8.1 Sharing with and influencing others

Although your practitioner research may primarily be for your own benefit, it is still important to share your findings with others. You may also, in some cases, be able to influence curriculcum development or how students are supported.

Here is some guidance on how to do this, and the various methods you can use.

Sharing your research with others

If you are already in a scholarship or research community, then sharing the process and findings of that research will be much easier as there are likely to be existing outlets for dissemination. If not, then you will have to be a little more creative if you would like other people to know about your research.

If you are an Associate Lecturer then tutor forums are the obvious place to discuss your research, and to post any findings. If your research focussed on a particular module then you should also, as a matter of courtesy, send a copy of findings to the Module Team. However, as will be mentioned below, this does not guarantee that any recommendations will be acted on.

More generally, researchers are increasingly using blogs, Twitter and Facebook as a way of keeping people up to date with on-going research, as well as the findings of that research.

Examples of a quite fun and informal way to share research are the project blog and website of the Hugging the Coast project, mentioned earlier. Their website is:http://huggingthecoast.net/

Influencing others

However good your research and interesting and valuable your findings there is no guarantee that you will be able to influence other people. It may simply be that the development of a particular module has moved on since the research began or that now is simply not the right time to affect change.

There are, however, some ways to improve your chances of getting your research noticed and possibly even taken up. They are:

Do good research
Although there is no guarantee that good research will be able to influence colleagues, there is an absolute guarantee that bad research won't. As such, at whatever level you are doing practitioner research, you need to ensure that the research process you have followed is as thorough as possible.

Work or liaise with a Module Team
The close association of research with curriculum development possible within a Module Team also means that suggested changes resulting from that research are more likely to be considered for implementation than projects which have little to do with the development and management of the module.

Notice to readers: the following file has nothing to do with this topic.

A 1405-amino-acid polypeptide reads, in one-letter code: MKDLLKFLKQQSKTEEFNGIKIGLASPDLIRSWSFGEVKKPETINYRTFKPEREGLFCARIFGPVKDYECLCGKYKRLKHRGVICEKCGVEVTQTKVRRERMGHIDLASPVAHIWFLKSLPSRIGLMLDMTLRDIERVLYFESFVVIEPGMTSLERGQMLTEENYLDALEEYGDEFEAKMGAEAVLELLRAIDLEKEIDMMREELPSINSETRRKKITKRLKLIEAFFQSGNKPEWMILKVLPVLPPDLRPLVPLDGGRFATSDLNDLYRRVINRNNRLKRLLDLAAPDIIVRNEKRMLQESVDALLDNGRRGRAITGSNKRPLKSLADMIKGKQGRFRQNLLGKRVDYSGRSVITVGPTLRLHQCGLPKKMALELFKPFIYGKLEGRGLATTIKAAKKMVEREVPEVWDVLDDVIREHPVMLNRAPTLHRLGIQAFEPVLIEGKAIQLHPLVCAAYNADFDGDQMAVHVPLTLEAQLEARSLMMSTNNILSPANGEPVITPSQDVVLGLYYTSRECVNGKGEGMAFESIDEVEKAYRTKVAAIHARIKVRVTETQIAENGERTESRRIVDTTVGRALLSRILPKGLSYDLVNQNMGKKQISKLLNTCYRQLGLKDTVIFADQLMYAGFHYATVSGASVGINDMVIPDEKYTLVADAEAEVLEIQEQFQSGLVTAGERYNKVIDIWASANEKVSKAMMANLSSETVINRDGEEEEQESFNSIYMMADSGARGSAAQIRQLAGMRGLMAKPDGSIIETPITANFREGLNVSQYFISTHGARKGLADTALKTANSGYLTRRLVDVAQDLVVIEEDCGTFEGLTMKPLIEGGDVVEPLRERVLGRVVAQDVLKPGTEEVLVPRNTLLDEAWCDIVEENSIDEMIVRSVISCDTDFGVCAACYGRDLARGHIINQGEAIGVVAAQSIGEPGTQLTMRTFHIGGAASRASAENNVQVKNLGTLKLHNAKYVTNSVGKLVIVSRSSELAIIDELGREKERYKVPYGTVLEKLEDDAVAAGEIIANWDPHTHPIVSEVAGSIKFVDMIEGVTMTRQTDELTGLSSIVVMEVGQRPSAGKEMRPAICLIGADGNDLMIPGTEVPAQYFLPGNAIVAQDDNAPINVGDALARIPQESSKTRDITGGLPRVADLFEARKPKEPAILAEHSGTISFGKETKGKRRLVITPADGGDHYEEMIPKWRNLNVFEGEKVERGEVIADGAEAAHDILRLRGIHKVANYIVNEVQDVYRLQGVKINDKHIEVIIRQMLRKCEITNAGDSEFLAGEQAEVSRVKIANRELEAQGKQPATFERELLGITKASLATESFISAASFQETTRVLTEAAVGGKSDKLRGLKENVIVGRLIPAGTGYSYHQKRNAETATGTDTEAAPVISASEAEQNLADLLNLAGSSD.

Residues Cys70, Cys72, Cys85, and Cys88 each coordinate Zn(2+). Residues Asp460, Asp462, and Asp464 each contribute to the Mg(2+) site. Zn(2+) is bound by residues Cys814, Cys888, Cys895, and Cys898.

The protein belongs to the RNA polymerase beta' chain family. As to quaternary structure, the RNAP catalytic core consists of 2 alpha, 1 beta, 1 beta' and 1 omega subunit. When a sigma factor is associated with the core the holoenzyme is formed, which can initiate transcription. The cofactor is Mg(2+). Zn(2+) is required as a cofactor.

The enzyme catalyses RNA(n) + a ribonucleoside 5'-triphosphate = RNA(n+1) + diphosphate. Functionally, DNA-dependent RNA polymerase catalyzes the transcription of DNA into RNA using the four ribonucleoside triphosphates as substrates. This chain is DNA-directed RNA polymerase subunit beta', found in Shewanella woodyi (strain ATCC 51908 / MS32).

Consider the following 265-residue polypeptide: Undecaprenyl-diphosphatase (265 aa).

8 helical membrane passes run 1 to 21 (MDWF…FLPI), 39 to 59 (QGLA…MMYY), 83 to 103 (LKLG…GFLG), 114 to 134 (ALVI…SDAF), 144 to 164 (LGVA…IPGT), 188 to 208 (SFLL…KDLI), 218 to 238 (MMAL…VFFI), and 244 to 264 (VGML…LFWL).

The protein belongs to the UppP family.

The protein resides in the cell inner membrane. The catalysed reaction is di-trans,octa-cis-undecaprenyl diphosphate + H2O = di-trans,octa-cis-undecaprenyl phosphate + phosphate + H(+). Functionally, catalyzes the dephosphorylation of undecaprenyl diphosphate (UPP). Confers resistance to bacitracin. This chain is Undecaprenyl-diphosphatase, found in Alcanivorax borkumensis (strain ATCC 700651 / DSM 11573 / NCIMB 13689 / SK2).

Work within a scholarship or practitioner research network
Being part of a larger network or community is a good way to discuss your research and generally be more aware of what is happening across the institution.

A number of networks have been established at the Open University which actively support scholarship and practitioner research. They tend to be faculty based and so it is worth keeping an eye open for posters or enquiring of colleagues. One of the bigger networks is eSTEeM, which operates across Science and Mathematics, Computing and Technology. Although generally only academics within these two faculties are eligible to become Project Leaders, many of the events organized by eSTEeM are open to anyone across the University.

As indicated previously, research groups, clusters or centres can also be good locus for practitioner research. Again, these vary according to the particular faculty but there are a number which operate within CREET (Centre for Research in Education and Education Technology) which are of general relevance. These are:

  • Applied Language and Literacies Research Unit (ALLRU)
  • Computers and Learning Research Group (CALRG)
  • Educational Dialogue Research Unit (EDRU)
  • Higher Education Policy and Practice Research Group (HEPPRG)
  • Policy, Professionalism, Leadership and Lifelong Learning (PPLL)
  • Technology and Learning Research Group (TLRG)
Last modified: Tuesday, 4 Mar 2014, 16:44